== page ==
The safety of Zimbabwe’s minors hangs in a precarious balance as a shocking revelation surfaced from the High Court, exposing a distressing void in legal protection against predators. Recent court proceedings highlighted that Zimbabwe currently has no law safeguarding and protecting children, rendering them vulnerable to exploitation and ab_se from predators.

The case of Nkosilathi Gumbo has exposed a significant failure on the part of the Parliament of Zimbabwe to enact legislation protecting children from sexual exploitation.

The accused, Nkosilathi Gumbo, faced charges of having int3rcourse with a young person under the age of sixteen, as defined in Section 70(1)(a) of the Criminal Law (Codification and Reform) Act [Chapter 9:23].

Shockingly, this crime was committed within a legal void, revealing the absence of a protective legal framework for children.

The root cause of this legal vacuum traces back to the Constitutional Court’s judgment on May 24, 2022, in the case of Kawenda v Minister of Justice, Legal and Parliamentary Affairs & Others CCZ 3/2022.

Sections 70, 76, 83, and 86 of the Criminal Law Code were declared unconstitutional, with a clear directive for Parliament to enact a new law within 12 months to protect children from sexual exploitation.

Despite the court’s explicit instruction, the Parliament of Zimbabwe failed to enact a new law within the stipulated timeframe.

The consequences of this failure are dire, as the declaration of invalidity came into effect on May 25, 2023. Consequently, legal provisions aimed at safeguarding children were nullified, placing them at risk.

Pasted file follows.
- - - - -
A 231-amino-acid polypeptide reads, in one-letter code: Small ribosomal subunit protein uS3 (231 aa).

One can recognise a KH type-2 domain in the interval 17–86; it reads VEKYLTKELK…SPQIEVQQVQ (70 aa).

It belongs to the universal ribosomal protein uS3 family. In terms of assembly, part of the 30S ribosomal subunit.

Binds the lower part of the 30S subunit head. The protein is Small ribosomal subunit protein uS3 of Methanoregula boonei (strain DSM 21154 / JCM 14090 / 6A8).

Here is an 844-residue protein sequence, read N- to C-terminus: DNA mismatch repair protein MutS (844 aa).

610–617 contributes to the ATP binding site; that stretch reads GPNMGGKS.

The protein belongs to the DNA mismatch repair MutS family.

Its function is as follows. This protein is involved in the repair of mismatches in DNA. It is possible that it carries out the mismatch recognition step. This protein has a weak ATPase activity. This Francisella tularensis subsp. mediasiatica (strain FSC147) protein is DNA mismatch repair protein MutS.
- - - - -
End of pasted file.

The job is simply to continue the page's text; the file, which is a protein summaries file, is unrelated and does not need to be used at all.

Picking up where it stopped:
In the case of State v Moto HB 210/23, Justice Kabasa underscored the critical nature of the 12-month period.

Failure to address the constitutional defect within this timeframe rendered the affected sections, including section 70, unconstitutional and set aside.

The accused in the recent case was charged under a law that no longer existed, highlighting a fundamental legal irregularity.

In the review judgment, the High Court acknowledged the miscarriage of justice and quashed the conviction and sentence of Nkosilathi Gumbo.

The court emphasised that proceedings based on a non-existent law cannot be tolerated, underlining the urgency for parliamentary action.

Justice Dube Banda ruled,

“Therefore, the accused was charged, prosecuted, convicted and sentenced with contravention of a non-existent law. Charging, prosecuting, convicting and sentencing an accused person with a non-existent law is an irregularity so fundamental that the law cannot countenance. Such proceedings are susceptible to be reviewed and set aside. I therefore, find that the proceedings in the trial court were not in accordance with real and substantial justice, as a result, a substantial miscarriage of justice has actually occurren cannot stand.d. The conviction

“In the result, I make the following order:

“The conviction and sentence be and is hereby quashed and set aside.”

This situation is quite concerning. Essentially, anyone convicted of having intercourse with a young person (statutory rape) since May 25, 2023, might be released because they were convicted under a law that doesn’t actually exist.

Until a new law is created that specifically criminalizes such behavior, no one can be charged for having sex with a young person.

Our lawmakers had the chance to fix this and create a law that safeguards and protects children from sexual exploitation. Unfortunately, they prioritized other matters, rather than addressing crucial issues like this one.

This revelation demands immediate attention from the Parliament of Zimbabwe. The absence of a legal framework to protect children exposes them to potential harm.

Parliament must urgently fulfil its duty by enacting a law aligned with the constitutional mandate, ensuring the safety and well-being of the nation’s children.